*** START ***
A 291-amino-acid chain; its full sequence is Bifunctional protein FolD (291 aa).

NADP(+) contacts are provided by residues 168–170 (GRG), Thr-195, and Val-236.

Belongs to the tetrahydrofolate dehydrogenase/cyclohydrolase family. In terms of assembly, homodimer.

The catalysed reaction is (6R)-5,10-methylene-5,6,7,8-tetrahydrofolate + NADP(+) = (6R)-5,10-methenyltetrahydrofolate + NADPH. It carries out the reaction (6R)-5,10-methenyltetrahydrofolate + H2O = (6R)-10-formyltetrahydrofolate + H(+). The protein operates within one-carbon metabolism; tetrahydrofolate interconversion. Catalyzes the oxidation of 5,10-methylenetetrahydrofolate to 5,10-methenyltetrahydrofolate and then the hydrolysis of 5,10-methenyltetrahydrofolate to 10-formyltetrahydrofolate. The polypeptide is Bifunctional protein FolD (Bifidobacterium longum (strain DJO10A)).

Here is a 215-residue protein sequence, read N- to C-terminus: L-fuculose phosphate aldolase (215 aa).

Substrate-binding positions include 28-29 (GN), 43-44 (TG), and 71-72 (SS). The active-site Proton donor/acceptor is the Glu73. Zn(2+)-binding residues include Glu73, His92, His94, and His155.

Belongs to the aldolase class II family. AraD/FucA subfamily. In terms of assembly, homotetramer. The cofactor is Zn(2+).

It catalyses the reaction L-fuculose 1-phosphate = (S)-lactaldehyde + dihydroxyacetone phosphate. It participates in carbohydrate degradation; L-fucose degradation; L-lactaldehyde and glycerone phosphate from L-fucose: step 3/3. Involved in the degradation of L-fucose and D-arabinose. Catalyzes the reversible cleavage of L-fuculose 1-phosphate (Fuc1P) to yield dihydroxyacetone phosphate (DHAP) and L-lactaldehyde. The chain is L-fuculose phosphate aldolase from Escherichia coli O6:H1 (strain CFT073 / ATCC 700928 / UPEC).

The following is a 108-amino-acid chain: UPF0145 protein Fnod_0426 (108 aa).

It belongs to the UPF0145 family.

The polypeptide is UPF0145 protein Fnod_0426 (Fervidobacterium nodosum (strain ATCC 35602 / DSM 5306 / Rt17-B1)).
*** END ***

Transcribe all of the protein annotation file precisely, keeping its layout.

A 291-amino-acid chain; its full sequence is Bifunctional protein FolD (291 aa).

NADP(+) contacts are provided by residues 168–170 (GRG), Thr-195, and Val-236.

Belongs to the tetrahydrofolate dehydrogenase/cyclohydrolase family. In terms of assembly, homodimer.

The catalysed reaction is (6R)-5,10-methylene-5,6,7,8-tetrahydrofolate + NADP(+) = (6R)-5,10-methenyltetrahydrofolate + NADPH. It carries out the reaction (6R)-5,10-methenyltetrahydrofolate + H2O = (6R)-10-formyltetrahydrofolate + H(+). The protein operates within one-carbon metabolism; tetrahydrofolate interconversion. Catalyzes the oxidation of 5,10-methylenetetrahydrofolate to 5,10-methenyltetrahydrofolate and then the hydrolysis of 5,10-methenyltetrahydrofolate to 10-formyltetrahydrofolate. The polypeptide is Bifunctional protein FolD (Bifidobacterium longum (strain DJO10A)).

Here is a 215-residue protein sequence, read N- to C-terminus: L-fuculose phosphate aldolase (215 aa).

Substrate-binding positions include 28-29 (GN), 43-44 (TG), and 71-72 (SS). The active-site Proton donor/acceptor is the Glu73. Zn(2+)-binding residues include Glu73, His92, His94, and His155.

Belongs to the aldolase class II family. AraD/FucA subfamily. In terms of assembly, homotetramer. The cofactor is Zn(2+).

It catalyses the reaction L-fuculose 1-phosphate = (S)-lactaldehyde + dihydroxyacetone phosphate. It participates in carbohydrate degradation; L-fucose degradation; L-lactaldehyde and glycerone phosphate from L-fucose: step 3/3. Involved in the degradation of L-fucose and D-arabinose. Catalyzes the reversible cleavage of L-fuculose 1-phosphate (Fuc1P) to yield dihydroxyacetone phosphate (DHAP) and L-lactaldehyde. The chain is L-fuculose phosphate aldolase from Escherichia coli O6:H1 (strain CFT073 / ATCC 700928 / UPEC).

The following is a 108-amino-acid chain: UPF0145 protein Fnod_0426 (108 aa).

It belongs to the UPF0145 family.

The polypeptide is UPF0145 protein Fnod_0426 (Fervidobacterium nodosum (strain ATCC 35602 / DSM 5306 / Rt17-B1)).